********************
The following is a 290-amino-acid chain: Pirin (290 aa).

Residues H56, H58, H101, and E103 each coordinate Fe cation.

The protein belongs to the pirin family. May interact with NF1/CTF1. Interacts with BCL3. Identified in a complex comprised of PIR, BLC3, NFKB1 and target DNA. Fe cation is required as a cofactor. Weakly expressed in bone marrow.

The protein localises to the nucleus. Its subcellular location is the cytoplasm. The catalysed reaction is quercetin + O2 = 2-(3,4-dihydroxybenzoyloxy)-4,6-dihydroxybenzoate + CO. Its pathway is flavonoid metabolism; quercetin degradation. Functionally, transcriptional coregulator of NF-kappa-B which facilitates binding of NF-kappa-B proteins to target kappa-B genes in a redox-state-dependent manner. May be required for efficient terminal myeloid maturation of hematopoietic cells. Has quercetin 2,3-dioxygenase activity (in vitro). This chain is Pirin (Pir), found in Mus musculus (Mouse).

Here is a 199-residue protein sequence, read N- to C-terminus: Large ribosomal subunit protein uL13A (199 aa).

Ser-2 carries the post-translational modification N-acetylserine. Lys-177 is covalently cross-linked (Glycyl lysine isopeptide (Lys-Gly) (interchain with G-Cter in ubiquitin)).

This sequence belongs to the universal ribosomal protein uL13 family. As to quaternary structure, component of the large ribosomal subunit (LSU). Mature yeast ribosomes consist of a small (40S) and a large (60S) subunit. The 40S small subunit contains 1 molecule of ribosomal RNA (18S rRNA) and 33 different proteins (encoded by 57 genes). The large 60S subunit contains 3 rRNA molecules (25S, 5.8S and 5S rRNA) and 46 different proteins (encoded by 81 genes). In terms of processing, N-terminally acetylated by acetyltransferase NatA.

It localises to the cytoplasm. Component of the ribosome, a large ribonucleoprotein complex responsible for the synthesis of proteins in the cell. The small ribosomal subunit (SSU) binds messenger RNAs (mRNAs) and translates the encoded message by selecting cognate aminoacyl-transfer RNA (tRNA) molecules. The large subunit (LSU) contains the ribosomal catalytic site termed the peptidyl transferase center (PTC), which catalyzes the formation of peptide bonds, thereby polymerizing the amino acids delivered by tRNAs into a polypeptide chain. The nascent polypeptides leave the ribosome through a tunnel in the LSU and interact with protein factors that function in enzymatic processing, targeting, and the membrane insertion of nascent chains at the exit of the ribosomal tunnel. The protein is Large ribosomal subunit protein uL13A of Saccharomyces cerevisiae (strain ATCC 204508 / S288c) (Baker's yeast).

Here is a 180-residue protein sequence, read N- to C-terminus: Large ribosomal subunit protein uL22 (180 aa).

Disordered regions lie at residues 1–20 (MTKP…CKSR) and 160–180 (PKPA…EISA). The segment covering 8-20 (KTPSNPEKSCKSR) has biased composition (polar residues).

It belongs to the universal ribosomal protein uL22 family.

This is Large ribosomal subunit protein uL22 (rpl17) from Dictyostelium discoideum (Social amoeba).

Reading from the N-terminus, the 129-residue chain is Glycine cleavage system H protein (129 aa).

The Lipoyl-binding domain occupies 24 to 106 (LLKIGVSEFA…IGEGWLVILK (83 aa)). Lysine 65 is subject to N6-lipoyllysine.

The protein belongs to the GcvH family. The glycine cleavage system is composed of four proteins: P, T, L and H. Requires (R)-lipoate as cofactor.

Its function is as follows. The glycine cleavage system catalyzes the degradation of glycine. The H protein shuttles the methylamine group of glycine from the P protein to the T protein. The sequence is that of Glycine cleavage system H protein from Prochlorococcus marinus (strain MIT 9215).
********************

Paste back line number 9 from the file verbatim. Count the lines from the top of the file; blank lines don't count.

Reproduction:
Here is a 180-residue protein sequence, read N- to C-terminus: Large ribosomal subunit protein uL22 (180 aa).